Ed’s note: Space, the final frontier


Last week marked a few milestones in space exploration. Michael Collins, the pilot of the Apollo 11 command module, which took Neil Armstrong and Buzz Aldrin to the moon for a first stroll, passed away last Wednesday.

Moreover, it was announced that a record of $8.7 billion was raised by venture capitalists last year, in order to support companies venturing into commercial opportunities from space. Like France’s Eutelsat that invested $550 million in Tesla’s rival, satellite startup OneWeb.

And last, but certainly not least, China launched the first part of its space station, which is expected to be fully operational by 2022. Why do we care, you ask? Because when it comes to energy, space might well be the final frontier (to paraphrase Star Trek’s Captain Kirk).  

Have you read?
Powering a Moon village

According to a UN report, even by growing at a slower pace than now, the world population is expected to reach 9.7 billion by 2050. That is the same year that the EU aims to be climate neutral and enjoy an economy with net-zero greenhouse gas emissions. I am, of course, referring to the Green Deal and the Paris Agreement.

Given the fact that we still produce about 60% of our electricity by fossil fuels, such a growth in the Earth’s population sounds scary. And this is also where space comes into play. China has already declared that one of the missions of its space station will be to deliver electricity as soon as 2030. The idea is to create a solar panel station that will absorb the sun’s power 24 hours a day and nearly every day, which means almost continuous power generation.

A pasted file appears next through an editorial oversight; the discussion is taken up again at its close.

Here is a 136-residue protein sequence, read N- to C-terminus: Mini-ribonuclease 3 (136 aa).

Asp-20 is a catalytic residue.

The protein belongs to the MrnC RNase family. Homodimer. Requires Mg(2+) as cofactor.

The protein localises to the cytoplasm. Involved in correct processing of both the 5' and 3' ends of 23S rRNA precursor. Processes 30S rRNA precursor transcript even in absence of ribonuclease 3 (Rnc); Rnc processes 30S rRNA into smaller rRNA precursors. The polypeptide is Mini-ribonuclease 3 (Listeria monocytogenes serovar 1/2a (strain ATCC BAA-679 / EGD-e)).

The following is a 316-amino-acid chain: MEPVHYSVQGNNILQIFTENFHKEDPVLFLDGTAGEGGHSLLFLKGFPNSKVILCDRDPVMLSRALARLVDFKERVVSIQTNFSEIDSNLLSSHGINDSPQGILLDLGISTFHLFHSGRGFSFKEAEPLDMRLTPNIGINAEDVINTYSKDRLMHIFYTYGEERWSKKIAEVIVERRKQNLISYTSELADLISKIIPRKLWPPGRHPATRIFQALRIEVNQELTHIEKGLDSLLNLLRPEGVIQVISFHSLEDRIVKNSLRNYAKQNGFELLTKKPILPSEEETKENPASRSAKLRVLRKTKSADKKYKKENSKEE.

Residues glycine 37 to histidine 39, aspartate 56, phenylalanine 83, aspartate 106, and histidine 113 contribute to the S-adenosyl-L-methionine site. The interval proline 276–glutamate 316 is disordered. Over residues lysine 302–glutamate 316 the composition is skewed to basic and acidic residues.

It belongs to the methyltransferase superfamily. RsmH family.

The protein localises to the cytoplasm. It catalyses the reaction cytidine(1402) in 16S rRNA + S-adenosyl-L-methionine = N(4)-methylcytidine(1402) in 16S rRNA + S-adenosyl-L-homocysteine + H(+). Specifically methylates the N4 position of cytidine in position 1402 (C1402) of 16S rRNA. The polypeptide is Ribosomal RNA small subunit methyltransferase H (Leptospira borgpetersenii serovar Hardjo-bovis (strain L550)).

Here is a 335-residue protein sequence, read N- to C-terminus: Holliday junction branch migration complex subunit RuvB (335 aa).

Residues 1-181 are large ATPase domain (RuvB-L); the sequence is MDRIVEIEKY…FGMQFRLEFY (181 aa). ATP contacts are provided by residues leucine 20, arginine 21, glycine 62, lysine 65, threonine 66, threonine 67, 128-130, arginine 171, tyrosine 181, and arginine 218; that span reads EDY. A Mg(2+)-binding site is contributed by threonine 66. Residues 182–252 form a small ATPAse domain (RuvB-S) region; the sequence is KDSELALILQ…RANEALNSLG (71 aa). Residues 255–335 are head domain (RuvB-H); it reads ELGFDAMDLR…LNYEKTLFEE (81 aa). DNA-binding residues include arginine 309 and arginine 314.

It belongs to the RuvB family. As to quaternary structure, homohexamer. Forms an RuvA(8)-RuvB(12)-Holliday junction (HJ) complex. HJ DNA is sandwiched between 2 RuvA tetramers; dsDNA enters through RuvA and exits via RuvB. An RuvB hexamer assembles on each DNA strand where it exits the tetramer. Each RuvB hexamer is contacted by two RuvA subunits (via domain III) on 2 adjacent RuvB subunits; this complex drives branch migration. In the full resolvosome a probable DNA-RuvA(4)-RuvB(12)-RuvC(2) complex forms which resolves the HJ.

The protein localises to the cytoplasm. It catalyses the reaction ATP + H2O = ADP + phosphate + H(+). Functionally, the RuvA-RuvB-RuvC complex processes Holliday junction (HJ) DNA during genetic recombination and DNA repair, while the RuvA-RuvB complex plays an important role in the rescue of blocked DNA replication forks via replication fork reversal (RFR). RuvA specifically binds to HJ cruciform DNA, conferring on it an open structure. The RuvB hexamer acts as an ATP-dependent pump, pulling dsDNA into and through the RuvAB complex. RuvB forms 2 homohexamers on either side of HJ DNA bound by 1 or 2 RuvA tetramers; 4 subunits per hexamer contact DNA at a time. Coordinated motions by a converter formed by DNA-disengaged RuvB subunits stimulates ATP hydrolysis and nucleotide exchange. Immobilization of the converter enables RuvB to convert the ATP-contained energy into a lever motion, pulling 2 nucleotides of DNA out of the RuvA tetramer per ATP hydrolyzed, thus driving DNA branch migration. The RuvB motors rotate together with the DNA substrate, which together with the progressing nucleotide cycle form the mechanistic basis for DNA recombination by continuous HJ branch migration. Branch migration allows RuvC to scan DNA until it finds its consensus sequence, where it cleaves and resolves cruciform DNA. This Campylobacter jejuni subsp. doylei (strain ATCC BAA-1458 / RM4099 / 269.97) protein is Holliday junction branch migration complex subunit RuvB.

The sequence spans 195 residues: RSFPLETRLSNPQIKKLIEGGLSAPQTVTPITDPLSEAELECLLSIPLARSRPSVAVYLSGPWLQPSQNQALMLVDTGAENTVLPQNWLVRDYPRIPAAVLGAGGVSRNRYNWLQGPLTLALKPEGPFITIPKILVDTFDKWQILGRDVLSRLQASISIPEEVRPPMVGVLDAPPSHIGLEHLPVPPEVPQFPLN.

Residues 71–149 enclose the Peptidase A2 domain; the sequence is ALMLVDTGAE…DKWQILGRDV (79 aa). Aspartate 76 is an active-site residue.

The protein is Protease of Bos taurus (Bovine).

Indeed, a researcher from the China Academy of Space Technology Corporation, Pang Zhihao, said, according to the US media, a space solar power station held the promise of providing “an inexhaustible source of clean energy for humans”. Can you imagine the potential? Electric cars charged at any time and place. Support for our energy needs on a daily basis regardless of weather conditions. And of course, in a clean, net-zero way.

It does sound like Sci-fi, also given the fact that writer Isaac Asimov is credited with the idea of space-based solar power projects since 1941 (that’s the year he wrote his short story Reason that explores the topic). However, it is not.

Space-based solar power (SBSP) is not a new idea and it involves collecting the sun’s energy while in space and wirelessly transmitting it back to Earth. The SBSP tech uses “solar panels to collect solar energy in space with reflectors of inflatable mirrors that direct solar radiation onto solar panels and then beaming it on Earth through a microwave or laser. The energy is then received on Earth via a microwave antenna” according to a blog post on the website Greenmatch.

And it seems like the Chinese scientists are determined to prove the technology right. Between 2021 and 2025, according to an article from The Sydney Morning Herald, they first plan to build small and medium-sized solar power stations and subsequently launch them to the stratosphere to generate electricity. And the next step is to build a Megawatt level space solar power station by 2030. Thus, probably becoming the first country with an operational solar power station in space that actually produces electricity.

And what exactly is the EU doing on the matter? There are some individual projects, like France’s Eutelsat investment, but nothing anywhere near the Chinese endeavour. This makes me also wonder…  while we, in Europe, argue about which one is the cheapest, safest and cleanest source of renewable energy on Earth (hydrogen, solar, wind, nuclear), did China just changed the game (and its terrain) underneath our noses and is about to leave us all behind? What do you think?

Share your thoughts via editorial@smart-energy.com.


Areti Ntaradimou
Editor, Smart Energy International